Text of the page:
With Taylor gone, health plans may suffer

November 13, 2002|By BOB MAGINNIS

Politicians who've been in office for years tend to accumulate enemies, just like a ship that's been in the water for a long time gathers a hull full of barnacles.

That's the image that comes to mind as I consider what may be the end of House Speaker Cas Taylor's political career. No doubt Taylor's support of gay rights and gun-control issues didn't play well in conservative Allegany County, but if voters there had had time to consider his last major initiative, they might have had second thoughts about rejecting him.

In the campaign's final days, Taylor and Maryland Business for Responsible Government announced a new health-care initiative. As proposed, not only would it have increased coverage for those in the lower-income brackets, but would also have forced the so-called "free riders" - well-off people who can afford to buy health insurance, but don't - into the pool.

In Taylor's plan, those free riders who choose not to buy health insurance would lose the personal exemption on their state income tax return.


How would such a proposal play in wealthy Montgomery County, when most of the benefits would accrue to the poorer counties, like Allegany? Without Taylor in a leadership position, will such a plan even see the light of day?

It's a shame this wasn't presented until Oct. 31, because there's another group - the Maryland Citizen's Health Initiative - that is proposing its own expansion of the health-care system.

In January 2001, a month after it withdrew its plan for single-payer health insurance coverage in Maryland, MCHI's Web site said it had proposed to pay for such a plan by redirecting state money "and new taxes on employer payroll, tobacco products, alcohol products and personal incomes."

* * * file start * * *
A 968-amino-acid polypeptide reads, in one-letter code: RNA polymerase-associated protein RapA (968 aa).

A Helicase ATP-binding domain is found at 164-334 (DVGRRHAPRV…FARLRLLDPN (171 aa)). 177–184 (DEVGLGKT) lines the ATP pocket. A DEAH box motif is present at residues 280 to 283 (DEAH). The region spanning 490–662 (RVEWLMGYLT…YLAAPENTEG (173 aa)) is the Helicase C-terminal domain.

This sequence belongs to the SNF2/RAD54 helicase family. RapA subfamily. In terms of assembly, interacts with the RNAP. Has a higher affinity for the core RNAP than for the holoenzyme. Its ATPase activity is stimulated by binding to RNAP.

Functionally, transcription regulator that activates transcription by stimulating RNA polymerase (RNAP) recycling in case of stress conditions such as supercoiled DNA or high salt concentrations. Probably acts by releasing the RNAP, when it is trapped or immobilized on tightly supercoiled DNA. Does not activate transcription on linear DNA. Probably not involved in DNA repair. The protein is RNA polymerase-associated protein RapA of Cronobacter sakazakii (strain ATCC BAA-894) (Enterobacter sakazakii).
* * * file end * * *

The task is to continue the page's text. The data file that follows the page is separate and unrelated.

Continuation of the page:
This month the group's Web site said it would increase the number of Marylanders covered by supporting a 36-cent-per-pack increase in the cigarette tax, which the group estimates would raise $100 million per year. They would also get the state to do a better job of negotiating with drug makers.

That's a strategy they share with Taylor, who said Oct. 31 that the state gets only a $5 million rebate on $200 million worth of drug purchases. The rebate should be closer to $40 million, he said.

That's $140 million in savings, and just to be as fair as possible, let's accept the figure provided in a study of MCIH proposal by the Lewin Group Inc., which said MCIH's system would save the state $345 million a year.

Now to be even more generous, let's assume that none of the Lewin Group's savings and the $140 million savings from raising cigarette taxes and taking a tougher negotiating stance with drug companies would overlap. That would provide a total of $485 million in savings.

However, the Lewin Group study also said that under the MCIH single-payer plan, health-care expenditures for the present population of the state would increase by $675 million a year. That's $190 million in new funds that would have to come from somewhere.

My reference to the "present population" is also important because if Maryland enacts a health-care plan with benefits significantly better than those available in other states, anybody with a chronic condition would have a strong incentive to move here.

And if part of this proposed plan would be funded with new payroll and income taxes, what would that do to economic development? Nobody is opposed to better health care for those who are in need and who can't afford insurance. It's the unintended consequences that we need to worry about.

All of this never became a campaign issue because the plan was only released Oct. 31 and nobody called to invite me to the Cumberland press conference until that morning. For whatever reasons, Taylor either believed he didn't need the bounce that such a plan might have provided, or he was too busy with other matters, like the problems that shut down Washington County Hospital's trauma center.

Whatever else his critics might say, the health and safety of Washington County residents were protected by his direct intervention at a time when too many local elected officials were taking a wait-and-see approach.

If Taylor does not survive a recount, his replacement as speaker will be Del. Michael Busch, D-Anne Arundel. As a member of the state's shock trauma task force, Busch was involved in talks to settle the crisis, so he at least knows where Western Maryland is.

As for LeRoy Myers Jr., the man who has apparently defeated Taylor, one of his big tasks will be bringing in the high-paying jobs to Allegany County some faulted Taylor for not landing.

There'll be some pressure on Gov. Bob Ehrlich to provide some help to his fellow Republican, but given the mess the state budget is in, "some" may be all that Ehrlich can provide in the near future.

Bob Maginnis is editorial page editor of The Herald-Mail newspapers.

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